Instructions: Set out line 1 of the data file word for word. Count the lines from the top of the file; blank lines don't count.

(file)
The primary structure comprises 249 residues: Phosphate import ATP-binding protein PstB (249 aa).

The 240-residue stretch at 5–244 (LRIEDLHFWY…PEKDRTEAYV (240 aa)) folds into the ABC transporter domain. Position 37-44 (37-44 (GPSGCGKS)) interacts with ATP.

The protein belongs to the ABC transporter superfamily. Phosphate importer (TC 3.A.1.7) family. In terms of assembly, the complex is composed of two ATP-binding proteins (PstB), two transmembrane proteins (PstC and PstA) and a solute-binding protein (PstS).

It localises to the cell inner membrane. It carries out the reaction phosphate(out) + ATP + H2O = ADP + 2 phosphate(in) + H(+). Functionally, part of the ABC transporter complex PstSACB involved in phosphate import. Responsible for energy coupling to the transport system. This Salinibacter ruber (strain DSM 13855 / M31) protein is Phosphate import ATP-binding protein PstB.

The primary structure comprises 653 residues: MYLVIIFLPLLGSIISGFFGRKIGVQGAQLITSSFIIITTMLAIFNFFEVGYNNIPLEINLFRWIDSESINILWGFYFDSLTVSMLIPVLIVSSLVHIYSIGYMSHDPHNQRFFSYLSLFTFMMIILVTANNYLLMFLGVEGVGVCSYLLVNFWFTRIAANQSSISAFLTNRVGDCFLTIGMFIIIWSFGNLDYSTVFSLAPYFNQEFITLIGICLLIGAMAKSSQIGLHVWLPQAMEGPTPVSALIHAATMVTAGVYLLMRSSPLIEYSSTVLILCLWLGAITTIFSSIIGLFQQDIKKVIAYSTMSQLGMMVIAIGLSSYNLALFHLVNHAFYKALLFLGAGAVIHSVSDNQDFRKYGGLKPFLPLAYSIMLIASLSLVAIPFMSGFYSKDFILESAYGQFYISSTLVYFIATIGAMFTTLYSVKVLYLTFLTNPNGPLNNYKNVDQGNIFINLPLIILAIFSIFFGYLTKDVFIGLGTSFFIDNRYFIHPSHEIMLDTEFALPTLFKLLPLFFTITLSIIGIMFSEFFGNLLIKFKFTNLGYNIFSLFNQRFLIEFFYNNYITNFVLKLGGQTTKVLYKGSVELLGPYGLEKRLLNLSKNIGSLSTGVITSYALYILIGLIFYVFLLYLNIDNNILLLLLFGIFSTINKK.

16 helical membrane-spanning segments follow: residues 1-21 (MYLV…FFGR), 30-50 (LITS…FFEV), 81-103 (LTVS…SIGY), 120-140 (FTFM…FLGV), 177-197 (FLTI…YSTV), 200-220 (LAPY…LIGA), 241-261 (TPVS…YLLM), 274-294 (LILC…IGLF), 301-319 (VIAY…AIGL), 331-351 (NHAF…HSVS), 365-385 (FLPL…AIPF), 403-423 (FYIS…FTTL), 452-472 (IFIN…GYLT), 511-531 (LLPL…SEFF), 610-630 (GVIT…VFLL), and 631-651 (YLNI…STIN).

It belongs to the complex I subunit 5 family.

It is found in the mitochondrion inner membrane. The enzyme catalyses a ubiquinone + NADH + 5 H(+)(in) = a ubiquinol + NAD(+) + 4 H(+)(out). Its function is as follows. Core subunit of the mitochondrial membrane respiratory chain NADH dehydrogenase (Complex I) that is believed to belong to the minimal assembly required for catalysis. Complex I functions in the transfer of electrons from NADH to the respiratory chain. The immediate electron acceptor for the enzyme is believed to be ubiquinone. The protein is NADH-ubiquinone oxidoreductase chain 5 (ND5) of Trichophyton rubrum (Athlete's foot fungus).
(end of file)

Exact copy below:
The primary structure comprises 249 residues: Phosphate import ATP-binding protein PstB (249 aa).